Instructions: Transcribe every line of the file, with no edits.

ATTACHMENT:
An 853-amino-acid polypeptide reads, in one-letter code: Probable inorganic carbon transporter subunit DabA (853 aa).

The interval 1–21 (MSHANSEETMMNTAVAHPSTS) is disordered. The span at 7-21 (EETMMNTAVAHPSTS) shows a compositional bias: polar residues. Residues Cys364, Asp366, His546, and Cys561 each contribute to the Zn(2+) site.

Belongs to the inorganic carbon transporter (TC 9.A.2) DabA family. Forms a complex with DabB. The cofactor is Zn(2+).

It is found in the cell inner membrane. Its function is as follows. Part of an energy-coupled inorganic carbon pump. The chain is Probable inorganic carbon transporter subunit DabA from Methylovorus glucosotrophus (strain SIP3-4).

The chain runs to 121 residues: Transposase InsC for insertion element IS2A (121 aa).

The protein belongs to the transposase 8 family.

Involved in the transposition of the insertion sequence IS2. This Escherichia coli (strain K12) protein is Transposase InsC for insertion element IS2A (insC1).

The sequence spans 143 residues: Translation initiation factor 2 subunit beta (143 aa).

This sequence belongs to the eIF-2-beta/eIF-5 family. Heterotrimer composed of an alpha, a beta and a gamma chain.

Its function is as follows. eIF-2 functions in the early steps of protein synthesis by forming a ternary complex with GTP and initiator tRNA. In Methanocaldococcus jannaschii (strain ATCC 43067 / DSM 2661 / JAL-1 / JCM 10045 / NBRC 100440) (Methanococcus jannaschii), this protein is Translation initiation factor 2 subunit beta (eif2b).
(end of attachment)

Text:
An 853-amino-acid polypeptide reads, in one-letter code: Probable inorganic carbon transporter subunit DabA (853 aa).

The interval 1–21 (MSHANSEETMMNTAVAHPSTS) is disordered. The span at 7-21 (EETMMNTAVAHPSTS) shows a compositional bias: polar residues. Residues Cys364, Asp366, His546, and Cys561 each contribute to the Zn(2+) site.

Belongs to the inorganic carbon transporter (TC 9.A.2) DabA family. Forms a complex with DabB. The cofactor is Zn(2+).

It is found in the cell inner membrane. Its function is as follows. Part of an energy-coupled inorganic carbon pump. The chain is Probable inorganic carbon transporter subunit DabA from Methylovorus glucosotrophus (strain SIP3-4).

The chain runs to 121 residues: Transposase InsC for insertion element IS2A (121 aa).

The protein belongs to the transposase 8 family.

Involved in the transposition of the insertion sequence IS2. This Escherichia coli (strain K12) protein is Transposase InsC for insertion element IS2A (insC1).

The sequence spans 143 residues: Translation initiation factor 2 subunit beta (143 aa).

This sequence belongs to the eIF-2-beta/eIF-5 family. Heterotrimer composed of an alpha, a beta and a gamma chain.

Its function is as follows. eIF-2 functions in the early steps of protein synthesis by forming a ternary complex with GTP and initiator tRNA. In Methanocaldococcus jannaschii (strain ATCC 43067 / DSM 2661 / JAL-1 / JCM 10045 / NBRC 100440) (Methanococcus jannaschii), this protein is Translation initiation factor 2 subunit beta (eif2b).